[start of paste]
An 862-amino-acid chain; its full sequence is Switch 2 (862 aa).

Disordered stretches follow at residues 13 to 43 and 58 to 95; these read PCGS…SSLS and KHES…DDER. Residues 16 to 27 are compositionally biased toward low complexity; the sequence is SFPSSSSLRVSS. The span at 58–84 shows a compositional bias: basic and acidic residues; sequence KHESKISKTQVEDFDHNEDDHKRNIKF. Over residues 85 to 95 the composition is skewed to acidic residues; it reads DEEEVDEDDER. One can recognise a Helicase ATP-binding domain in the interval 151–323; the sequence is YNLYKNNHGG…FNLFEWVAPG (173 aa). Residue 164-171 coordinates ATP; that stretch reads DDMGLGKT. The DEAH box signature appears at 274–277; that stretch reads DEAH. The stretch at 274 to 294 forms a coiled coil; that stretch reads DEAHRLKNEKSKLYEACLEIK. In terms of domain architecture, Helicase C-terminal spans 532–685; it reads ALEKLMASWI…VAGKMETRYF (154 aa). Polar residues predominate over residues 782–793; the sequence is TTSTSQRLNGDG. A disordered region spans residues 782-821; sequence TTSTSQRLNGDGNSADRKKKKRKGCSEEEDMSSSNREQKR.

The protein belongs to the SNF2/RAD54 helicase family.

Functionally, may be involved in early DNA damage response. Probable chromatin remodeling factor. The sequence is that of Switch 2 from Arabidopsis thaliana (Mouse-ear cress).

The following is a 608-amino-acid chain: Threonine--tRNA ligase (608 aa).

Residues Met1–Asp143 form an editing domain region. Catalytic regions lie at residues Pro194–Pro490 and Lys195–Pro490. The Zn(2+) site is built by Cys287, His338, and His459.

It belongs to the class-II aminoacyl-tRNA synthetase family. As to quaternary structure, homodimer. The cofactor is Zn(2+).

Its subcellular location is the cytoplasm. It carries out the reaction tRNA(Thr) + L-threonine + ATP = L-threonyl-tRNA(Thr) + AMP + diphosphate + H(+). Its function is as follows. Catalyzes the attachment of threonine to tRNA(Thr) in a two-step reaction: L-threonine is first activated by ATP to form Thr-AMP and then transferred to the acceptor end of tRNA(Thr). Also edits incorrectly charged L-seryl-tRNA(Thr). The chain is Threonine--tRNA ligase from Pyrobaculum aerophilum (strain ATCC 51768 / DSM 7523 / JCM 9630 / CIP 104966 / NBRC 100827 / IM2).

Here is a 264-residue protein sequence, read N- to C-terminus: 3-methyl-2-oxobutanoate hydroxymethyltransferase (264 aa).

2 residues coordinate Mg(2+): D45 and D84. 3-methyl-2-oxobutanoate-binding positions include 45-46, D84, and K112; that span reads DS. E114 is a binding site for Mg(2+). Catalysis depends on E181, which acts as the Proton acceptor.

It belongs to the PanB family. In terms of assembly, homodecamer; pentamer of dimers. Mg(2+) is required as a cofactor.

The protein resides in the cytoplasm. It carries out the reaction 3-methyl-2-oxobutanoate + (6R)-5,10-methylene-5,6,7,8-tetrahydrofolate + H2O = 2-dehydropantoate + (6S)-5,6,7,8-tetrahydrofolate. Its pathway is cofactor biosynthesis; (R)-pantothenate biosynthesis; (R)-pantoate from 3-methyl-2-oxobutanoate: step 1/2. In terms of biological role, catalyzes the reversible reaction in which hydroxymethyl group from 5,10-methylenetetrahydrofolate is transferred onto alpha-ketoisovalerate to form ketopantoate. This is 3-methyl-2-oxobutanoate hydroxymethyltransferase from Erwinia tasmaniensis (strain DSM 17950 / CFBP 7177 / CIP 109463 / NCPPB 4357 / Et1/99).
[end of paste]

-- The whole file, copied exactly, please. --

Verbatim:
An 862-amino-acid chain; its full sequence is Switch 2 (862 aa).

Disordered stretches follow at residues 13 to 43 and 58 to 95; these read PCGS…SSLS and KHES…DDER. Residues 16 to 27 are compositionally biased toward low complexity; the sequence is SFPSSSSLRVSS. The span at 58–84 shows a compositional bias: basic and acidic residues; sequence KHESKISKTQVEDFDHNEDDHKRNIKF. Over residues 85 to 95 the composition is skewed to acidic residues; it reads DEEEVDEDDER. One can recognise a Helicase ATP-binding domain in the interval 151–323; the sequence is YNLYKNNHGG…FNLFEWVAPG (173 aa). Residue 164-171 coordinates ATP; that stretch reads DDMGLGKT. The DEAH box signature appears at 274–277; that stretch reads DEAH. The stretch at 274 to 294 forms a coiled coil; that stretch reads DEAHRLKNEKSKLYEACLEIK. In terms of domain architecture, Helicase C-terminal spans 532–685; it reads ALEKLMASWI…VAGKMETRYF (154 aa). Polar residues predominate over residues 782–793; the sequence is TTSTSQRLNGDG. A disordered region spans residues 782-821; sequence TTSTSQRLNGDGNSADRKKKKRKGCSEEEDMSSSNREQKR.

The protein belongs to the SNF2/RAD54 helicase family.

Functionally, may be involved in early DNA damage response. Probable chromatin remodeling factor. The sequence is that of Switch 2 from Arabidopsis thaliana (Mouse-ear cress).

The following is a 608-amino-acid chain: Threonine--tRNA ligase (608 aa).

Residues Met1–Asp143 form an editing domain region. Catalytic regions lie at residues Pro194–Pro490 and Lys195–Pro490. The Zn(2+) site is built by Cys287, His338, and His459.

It belongs to the class-II aminoacyl-tRNA synthetase family. As to quaternary structure, homodimer. The cofactor is Zn(2+).

Its subcellular location is the cytoplasm. It carries out the reaction tRNA(Thr) + L-threonine + ATP = L-threonyl-tRNA(Thr) + AMP + diphosphate + H(+). Its function is as follows. Catalyzes the attachment of threonine to tRNA(Thr) in a two-step reaction: L-threonine is first activated by ATP to form Thr-AMP and then transferred to the acceptor end of tRNA(Thr). Also edits incorrectly charged L-seryl-tRNA(Thr). The chain is Threonine--tRNA ligase from Pyrobaculum aerophilum (strain ATCC 51768 / DSM 7523 / JCM 9630 / CIP 104966 / NBRC 100827 / IM2).

Here is a 264-residue protein sequence, read N- to C-terminus: 3-methyl-2-oxobutanoate hydroxymethyltransferase (264 aa).

2 residues coordinate Mg(2+): D45 and D84. 3-methyl-2-oxobutanoate-binding positions include 45-46, D84, and K112; that span reads DS. E114 is a binding site for Mg(2+). Catalysis depends on E181, which acts as the Proton acceptor.

It belongs to the PanB family. In terms of assembly, homodecamer; pentamer of dimers. Mg(2+) is required as a cofactor.

The protein resides in the cytoplasm. It carries out the reaction 3-methyl-2-oxobutanoate + (6R)-5,10-methylene-5,6,7,8-tetrahydrofolate + H2O = 2-dehydropantoate + (6S)-5,6,7,8-tetrahydrofolate. Its pathway is cofactor biosynthesis; (R)-pantothenate biosynthesis; (R)-pantoate from 3-methyl-2-oxobutanoate: step 1/2. In terms of biological role, catalyzes the reversible reaction in which hydroxymethyl group from 5,10-methylenetetrahydrofolate is transferred onto alpha-ketoisovalerate to form ketopantoate. This is 3-methyl-2-oxobutanoate hydroxymethyltransferase from Erwinia tasmaniensis (strain DSM 17950 / CFBP 7177 / CIP 109463 / NCPPB 4357 / Et1/99).